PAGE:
Greenspan stresses prudent bankinggreenspun.com : LUSENET : Grassroots Information Coordination Center (GICC) : One Thread
Fed chief stresses prudent banking Greenspan says nothing on rates
By Melissa Allison Tribune staff reporter May 11, 2001 Federal Reserve Chairman Alan Greenspan warned Thursday that Americans should be careful where they put their money, because the government will not necessarily bail them out.
Even the biggest banks, if they are imprudently managed, could go under, he cautioned. And although deposits up to $100,000 are insured, extra deposits and other credit to banks are not government guaranteed.
There should be "a presumption that uninsured claimants are at risk," Greenspan told several hundred bankers, bank specialists and regulators at the Federal Reserve Bank of Chicago's annual conference on bank structure and competition.
Speaking five days before the next meeting of Fed policymakers, Greenspan did not address the topics of interest rates or general economic issues, except to reiterate his support of a tax cut. "I did not say I supported President Bush's tax cut," he said in answer to a question from the audience. "I thought a tax cut was desirable at that time, and I still do."
Greenspan's remarks focused on the familiar theme of bank risk, meant to instill what he considers a healthy wariness in bank customers. But some listeners were skeptical of Greenspan's warnings.
"There's a difference between what the Fed says and what the Fed does," said Robert Litan, director of the economic studies program at the Brookings Institution and a speaker at the conference.
The government regularly steps in when banks are in trouble. It has rescued small banks and many household names, such as Continental Illinois National Bank & Trust Co. of Chicago and the Bank of New England.
These previous bailouts are why Greenspan and other bank regulators feel they must instill doubts about their willingness to continue rescuing wrecked banks, Litan said.
The warnings are meant to keep bank investors and creditors wary enough that they push banks to be careful about loans and other lines of business.
"It becomes obligatory for them to make these public speeches," Litan said.
Indeed, Federal Reserve Gov. Laurence Meyer echoed Greenspan's concerns Thursday in his own speech at the conference.
Bank supervisors should "make sure no bank is too big to fail in these senses: that stockholders can lose all, that existing management can be replaced, that uninsured creditors can suffer losses, and that the institution can be wound down and possibly sold," Meyer said.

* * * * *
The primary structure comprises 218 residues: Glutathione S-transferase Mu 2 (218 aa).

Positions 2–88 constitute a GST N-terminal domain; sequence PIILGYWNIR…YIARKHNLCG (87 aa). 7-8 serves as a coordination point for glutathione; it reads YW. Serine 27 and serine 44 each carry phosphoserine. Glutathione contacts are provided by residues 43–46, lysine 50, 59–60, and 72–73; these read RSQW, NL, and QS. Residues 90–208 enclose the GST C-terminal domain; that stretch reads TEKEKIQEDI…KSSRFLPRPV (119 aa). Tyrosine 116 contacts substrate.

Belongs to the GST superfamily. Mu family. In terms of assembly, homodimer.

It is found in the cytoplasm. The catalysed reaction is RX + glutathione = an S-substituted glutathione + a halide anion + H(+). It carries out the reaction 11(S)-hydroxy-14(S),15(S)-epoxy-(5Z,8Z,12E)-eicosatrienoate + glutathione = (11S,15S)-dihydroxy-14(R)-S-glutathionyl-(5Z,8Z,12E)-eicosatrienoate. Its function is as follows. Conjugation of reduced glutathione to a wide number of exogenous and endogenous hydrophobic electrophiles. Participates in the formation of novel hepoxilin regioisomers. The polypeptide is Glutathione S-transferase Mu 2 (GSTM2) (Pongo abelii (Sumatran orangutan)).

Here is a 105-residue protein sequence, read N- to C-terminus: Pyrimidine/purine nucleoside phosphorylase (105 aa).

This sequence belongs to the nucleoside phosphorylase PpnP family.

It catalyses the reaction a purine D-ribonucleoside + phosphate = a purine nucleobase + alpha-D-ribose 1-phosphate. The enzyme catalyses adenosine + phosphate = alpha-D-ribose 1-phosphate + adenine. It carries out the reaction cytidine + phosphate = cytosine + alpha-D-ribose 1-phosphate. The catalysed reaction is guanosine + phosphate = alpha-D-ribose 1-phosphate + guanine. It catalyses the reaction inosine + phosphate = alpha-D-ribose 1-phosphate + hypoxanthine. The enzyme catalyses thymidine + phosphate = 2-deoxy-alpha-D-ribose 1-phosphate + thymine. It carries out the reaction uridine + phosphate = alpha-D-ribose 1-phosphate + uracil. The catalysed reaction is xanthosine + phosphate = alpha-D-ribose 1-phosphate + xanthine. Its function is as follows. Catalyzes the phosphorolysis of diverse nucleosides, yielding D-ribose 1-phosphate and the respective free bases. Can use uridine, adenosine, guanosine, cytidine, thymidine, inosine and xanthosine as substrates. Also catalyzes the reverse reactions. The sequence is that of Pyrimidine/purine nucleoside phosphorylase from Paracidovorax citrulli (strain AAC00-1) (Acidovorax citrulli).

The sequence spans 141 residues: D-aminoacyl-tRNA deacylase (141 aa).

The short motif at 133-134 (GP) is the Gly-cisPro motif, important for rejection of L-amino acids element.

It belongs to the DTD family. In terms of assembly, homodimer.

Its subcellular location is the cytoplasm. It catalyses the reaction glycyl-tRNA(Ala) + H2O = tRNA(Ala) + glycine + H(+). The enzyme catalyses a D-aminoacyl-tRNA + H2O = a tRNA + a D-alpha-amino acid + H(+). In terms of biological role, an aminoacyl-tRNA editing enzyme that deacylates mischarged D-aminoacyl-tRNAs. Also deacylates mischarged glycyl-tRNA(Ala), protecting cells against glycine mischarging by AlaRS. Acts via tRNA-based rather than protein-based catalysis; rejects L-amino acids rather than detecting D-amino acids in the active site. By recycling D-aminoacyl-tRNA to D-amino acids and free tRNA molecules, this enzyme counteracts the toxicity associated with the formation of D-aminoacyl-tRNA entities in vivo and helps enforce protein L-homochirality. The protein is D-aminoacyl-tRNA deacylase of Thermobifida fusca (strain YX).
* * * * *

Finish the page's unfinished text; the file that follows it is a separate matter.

Bert Ely, a longtime bank consultant from Alexandria, Va., who attended the conference, said he considers the Fed's warnings hypocritical and potentially destabilizing to the banking system.
"In a crunch time, the regulators ride to the rescue," Ely said. "The notion of depositor discipline is way oversold. They ought to ask the regulators to do their jobs" in monitoring banks' activities more carefully.
He said it is careless for the Fed to shoot off warnings about banks being allowed to fail. If bank creditors become spooked by such talk, they could cause a banking catastrophe by withdrawing their funds.
"The idea of keeping creditors of the largest banks a little on edge is potentially destabilizing," Ely said
-- Martin Thompson (firstname.lastname@example.org), May 11, 2001
Gee, aren't people already a bit wary? Aren't individual savings already in the red? Isn't chopping interest rates supposed to make borrowing more attractive? What are all the hard working folks gonna do with all the filthy loot they can expect from all the tax savings and the increased money supply you've been pumping out.
BTW Al, you should also have warned the folks about those accounts "insured" up to $100,000. There's only about 10 cents on the dollar in the kitty. Remember the S&L fiasco? Good time for tomato cans and the old mattress!
-- Warren Ketler (email@example.com), May 11, 2001.
What a frivolous balancing act. Old Al is trying to scare the banks into prudence at the same time he is inflating the money spigot with all his recent interest rate cuts.
Oh, well, many say he a magician. It will be most interesting to see if he can pull this off.
-- Billiver (firstname.lastname@example.org), May 11, 2001.
This is the biggest pile of tripe I've read. The Federal Reserve lecturing us on sound money.
-- David Williams (DAVIDWILL@prodigy.net), May 11, 2001.